Steve Carroll chatted to Nick Huby, the academy manager involved in a social media storm after a youngster’s much-publicised disqualification, about what needs to change

The Rules of Golf need to “get in line with the modern world” else the sport risks haemorrhaging players, says the academy at the centre of a row over a youngster’s disqualification from a junior event.

Nick Huby, academy manager at Pete Cowen Golf, reckons if you outlined the circumstances of one player’s ejection from the Yorkshire Boys’ Championship to 1,000 people on the high street, none of them would believe it.

The player, a junior, was DQ’d after a tyre blew on his parents’ car as they travelled to the event at Scarcroft and he turned up 15 minutes late for his tee time.

The Rules of Golf – Rule 5.3a specifically – gave Yorkshire Union officials little room for manoeuvre and a subsequent tweet from Cowen’s Rotherham-based academy set off a social media storm.

Huby stressed he understood the position Union rules chiefs were in when they denied the teenager a chance to play.

But he argued the rule itself needed tweaking after an incident that had been “bad PR for golf”.

“We believe it is junior golf, it’s about encouragement, involvement and participation,” he told NCG. “We are trying to ensure as many kids get the opportunity. We’re all for memory building – because kids aren’t kids for long.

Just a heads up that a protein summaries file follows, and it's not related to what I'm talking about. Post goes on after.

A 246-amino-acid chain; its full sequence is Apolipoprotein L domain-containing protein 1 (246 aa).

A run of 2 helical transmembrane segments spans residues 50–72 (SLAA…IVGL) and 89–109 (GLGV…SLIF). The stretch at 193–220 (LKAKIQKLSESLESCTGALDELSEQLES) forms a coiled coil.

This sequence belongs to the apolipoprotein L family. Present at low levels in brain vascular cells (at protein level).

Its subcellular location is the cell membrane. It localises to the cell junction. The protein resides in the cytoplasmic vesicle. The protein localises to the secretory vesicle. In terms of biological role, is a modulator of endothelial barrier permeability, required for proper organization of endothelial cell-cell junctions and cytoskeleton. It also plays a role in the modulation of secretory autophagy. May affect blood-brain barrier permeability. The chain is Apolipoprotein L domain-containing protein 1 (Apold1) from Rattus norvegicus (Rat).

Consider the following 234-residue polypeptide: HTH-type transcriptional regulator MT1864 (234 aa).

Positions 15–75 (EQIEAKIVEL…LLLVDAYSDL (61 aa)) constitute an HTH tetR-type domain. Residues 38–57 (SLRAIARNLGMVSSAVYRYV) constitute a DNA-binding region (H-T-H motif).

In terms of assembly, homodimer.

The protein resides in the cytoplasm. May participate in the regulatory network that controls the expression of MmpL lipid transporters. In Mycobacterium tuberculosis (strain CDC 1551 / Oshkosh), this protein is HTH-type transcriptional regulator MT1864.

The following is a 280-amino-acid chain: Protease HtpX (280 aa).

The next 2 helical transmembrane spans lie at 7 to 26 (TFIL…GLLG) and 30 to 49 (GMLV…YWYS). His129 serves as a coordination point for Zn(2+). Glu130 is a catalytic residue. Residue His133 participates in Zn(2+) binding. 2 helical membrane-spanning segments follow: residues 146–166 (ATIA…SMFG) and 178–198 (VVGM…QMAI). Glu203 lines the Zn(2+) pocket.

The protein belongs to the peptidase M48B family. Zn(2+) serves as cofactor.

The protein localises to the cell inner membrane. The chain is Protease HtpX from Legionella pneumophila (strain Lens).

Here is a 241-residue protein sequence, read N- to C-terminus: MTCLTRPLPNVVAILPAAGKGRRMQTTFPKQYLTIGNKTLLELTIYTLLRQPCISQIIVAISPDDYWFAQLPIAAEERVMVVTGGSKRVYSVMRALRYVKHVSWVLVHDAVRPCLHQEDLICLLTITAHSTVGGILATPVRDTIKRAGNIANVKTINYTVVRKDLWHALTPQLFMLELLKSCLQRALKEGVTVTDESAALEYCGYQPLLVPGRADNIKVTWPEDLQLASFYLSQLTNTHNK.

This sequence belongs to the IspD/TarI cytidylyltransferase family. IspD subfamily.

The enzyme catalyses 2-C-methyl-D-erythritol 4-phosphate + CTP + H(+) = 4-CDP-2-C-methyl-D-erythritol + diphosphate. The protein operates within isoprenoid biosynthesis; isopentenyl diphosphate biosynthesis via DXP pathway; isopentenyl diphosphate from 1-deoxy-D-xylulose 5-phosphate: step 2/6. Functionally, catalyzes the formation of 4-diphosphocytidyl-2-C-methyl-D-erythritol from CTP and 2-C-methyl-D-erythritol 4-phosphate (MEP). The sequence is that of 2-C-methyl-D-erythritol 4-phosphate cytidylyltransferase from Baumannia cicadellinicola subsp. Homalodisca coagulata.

“If the rules don’t change, and this is not a rant or a dig at the Union, and become a little bit more in line with the modern world then we’re eventually going to lose the game.

“Participation is down. There are fewer people playing golf. Yes, there are many great people and voluntary organisations helping in small ways as they can.

“But things like this are bad PR for golf and I just feel passionate that there has to be a logical common sense element to a lot of the rules which, sadly in golf, there aren’t.”

Huby added that Pete Cowen himself was aware of the controversy and, working with Henrik Stenson ahead of the WGC-FedEx St Jude Invitational, both had expressed the view that the rule as it stood was “ridiculous”.

“Of course, there have to be rules,” Huby continued. “I respect people who say you can’t have junior rules – but you can and you have to.

“You have to treat kids in a decent and honourable way. As adults, we are trying to teach and encourage them and get as many kids playing golf as possible.

“Certain rules, and certain regulations, at golf clubs definitely put kids off. I do research on this, I speak to kids and parents – people who got told off because their shirt wasn’t tucked in or their brother came to pick them up in jeans and he got shouted out.

“This rule really needs relaxing. If you asked 1,000 people on the high street, who don’t play golf and who don’t know the ins and outs of club mentality, and sold them the idea that a boy was on his way to a tournament, his parents’ car broke down, and he was disqualified when he got there – when in reality he could have just teed off later – they wouldn’t believe it.

“They would never dream ‘he’s got to be there for that exact time’, when he could just fit in the pack later.

“Imagine the same thing happened taking a child to school. The class starts at 9am, but the car breaks down en route, and they say, ‘No, you can’t come in, you’re late.’ It just wouldn’t happen.”

What do you think? Do you agree with the Pete Cowen Academy? Is it about time this Rule was changed, or is it just fine as it is? Let me know in the comments, or tweet me.

Follow NCG on TwitterFacebook and Instagram – and don’t forget to subscribe to our YouTube channel for free online golf instruction, the latest equipment reviews, and much, much more.